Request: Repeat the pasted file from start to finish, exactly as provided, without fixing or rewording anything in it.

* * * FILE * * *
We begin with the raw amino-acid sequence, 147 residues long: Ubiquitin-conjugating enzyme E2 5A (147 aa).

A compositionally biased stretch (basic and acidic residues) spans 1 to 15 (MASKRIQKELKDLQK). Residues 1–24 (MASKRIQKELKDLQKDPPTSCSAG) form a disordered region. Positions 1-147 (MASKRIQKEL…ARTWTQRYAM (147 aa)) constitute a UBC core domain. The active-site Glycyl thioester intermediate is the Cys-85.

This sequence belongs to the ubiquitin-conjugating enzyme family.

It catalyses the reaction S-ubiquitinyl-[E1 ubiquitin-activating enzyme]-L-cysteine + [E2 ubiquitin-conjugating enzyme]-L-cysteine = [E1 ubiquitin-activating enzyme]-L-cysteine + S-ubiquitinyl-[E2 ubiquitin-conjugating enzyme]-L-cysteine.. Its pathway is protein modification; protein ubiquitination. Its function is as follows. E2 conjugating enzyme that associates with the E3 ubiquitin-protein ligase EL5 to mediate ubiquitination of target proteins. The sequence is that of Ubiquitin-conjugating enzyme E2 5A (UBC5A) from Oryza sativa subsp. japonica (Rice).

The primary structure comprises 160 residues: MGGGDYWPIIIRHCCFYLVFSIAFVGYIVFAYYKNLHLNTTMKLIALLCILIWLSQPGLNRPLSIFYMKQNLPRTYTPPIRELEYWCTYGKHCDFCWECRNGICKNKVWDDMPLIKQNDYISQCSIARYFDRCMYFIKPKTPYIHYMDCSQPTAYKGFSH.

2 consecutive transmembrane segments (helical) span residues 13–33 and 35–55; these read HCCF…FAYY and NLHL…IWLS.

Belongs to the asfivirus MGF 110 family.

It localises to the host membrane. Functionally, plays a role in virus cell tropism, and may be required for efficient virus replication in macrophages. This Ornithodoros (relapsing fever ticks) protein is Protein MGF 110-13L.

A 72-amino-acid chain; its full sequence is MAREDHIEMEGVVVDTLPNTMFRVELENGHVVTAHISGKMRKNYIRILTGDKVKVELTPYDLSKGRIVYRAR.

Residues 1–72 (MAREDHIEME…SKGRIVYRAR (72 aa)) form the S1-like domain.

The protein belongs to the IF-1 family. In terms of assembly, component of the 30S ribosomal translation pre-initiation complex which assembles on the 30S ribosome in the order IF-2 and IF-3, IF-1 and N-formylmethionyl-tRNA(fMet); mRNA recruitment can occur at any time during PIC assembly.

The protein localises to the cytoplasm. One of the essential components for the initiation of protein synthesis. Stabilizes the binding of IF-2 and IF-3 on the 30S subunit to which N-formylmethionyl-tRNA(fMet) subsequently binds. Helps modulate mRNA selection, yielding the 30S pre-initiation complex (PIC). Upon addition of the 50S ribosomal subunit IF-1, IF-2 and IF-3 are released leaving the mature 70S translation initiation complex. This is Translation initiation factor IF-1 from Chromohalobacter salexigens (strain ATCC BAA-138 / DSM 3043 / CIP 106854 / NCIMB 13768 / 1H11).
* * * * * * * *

We begin with the raw amino-acid sequence, 147 residues long: Ubiquitin-conjugating enzyme E2 5A (147 aa).

A compositionally biased stretch (basic and acidic residues) spans 1 to 15 (MASKRIQKELKDLQK). Residues 1–24 (MASKRIQKELKDLQKDPPTSCSAG) form a disordered region. Positions 1-147 (MASKRIQKEL…ARTWTQRYAM (147 aa)) constitute a UBC core domain. The active-site Glycyl thioester intermediate is the Cys-85.

This sequence belongs to the ubiquitin-conjugating enzyme family.

It catalyses the reaction S-ubiquitinyl-[E1 ubiquitin-activating enzyme]-L-cysteine + [E2 ubiquitin-conjugating enzyme]-L-cysteine = [E1 ubiquitin-activating enzyme]-L-cysteine + S-ubiquitinyl-[E2 ubiquitin-conjugating enzyme]-L-cysteine.. Its pathway is protein modification; protein ubiquitination. Its function is as follows. E2 conjugating enzyme that associates with the E3 ubiquitin-protein ligase EL5 to mediate ubiquitination of target proteins. The sequence is that of Ubiquitin-conjugating enzyme E2 5A (UBC5A) from Oryza sativa subsp. japonica (Rice).

The primary structure comprises 160 residues: MGGGDYWPIIIRHCCFYLVFSIAFVGYIVFAYYKNLHLNTTMKLIALLCILIWLSQPGLNRPLSIFYMKQNLPRTYTPPIRELEYWCTYGKHCDFCWECRNGICKNKVWDDMPLIKQNDYISQCSIARYFDRCMYFIKPKTPYIHYMDCSQPTAYKGFSH.

2 consecutive transmembrane segments (helical) span residues 13–33 and 35–55; these read HCCF…FAYY and NLHL…IWLS.

Belongs to the asfivirus MGF 110 family.

It localises to the host membrane. Functionally, plays a role in virus cell tropism, and may be required for efficient virus replication in macrophages. This Ornithodoros (relapsing fever ticks) protein is Protein MGF 110-13L.

A 72-amino-acid chain; its full sequence is MAREDHIEMEGVVVDTLPNTMFRVELENGHVVTAHISGKMRKNYIRILTGDKVKVELTPYDLSKGRIVYRAR.

Residues 1–72 (MAREDHIEME…SKGRIVYRAR (72 aa)) form the S1-like domain.

The protein belongs to the IF-1 family. In terms of assembly, component of the 30S ribosomal translation pre-initiation complex which assembles on the 30S ribosome in the order IF-2 and IF-3, IF-1 and N-formylmethionyl-tRNA(fMet); mRNA recruitment can occur at any time during PIC assembly.

The protein localises to the cytoplasm. One of the essential components for the initiation of protein synthesis. Stabilizes the binding of IF-2 and IF-3 on the 30S subunit to which N-formylmethionyl-tRNA(fMet) subsequently binds. Helps modulate mRNA selection, yielding the 30S pre-initiation complex (PIC). Upon addition of the 50S ribosomal subunit IF-1, IF-2 and IF-3 are released leaving the mature 70S translation initiation complex. This is Translation initiation factor IF-1 from Chromohalobacter salexigens (strain ATCC BAA-138 / DSM 3043 / CIP 106854 / NCIMB 13768 / 1H11).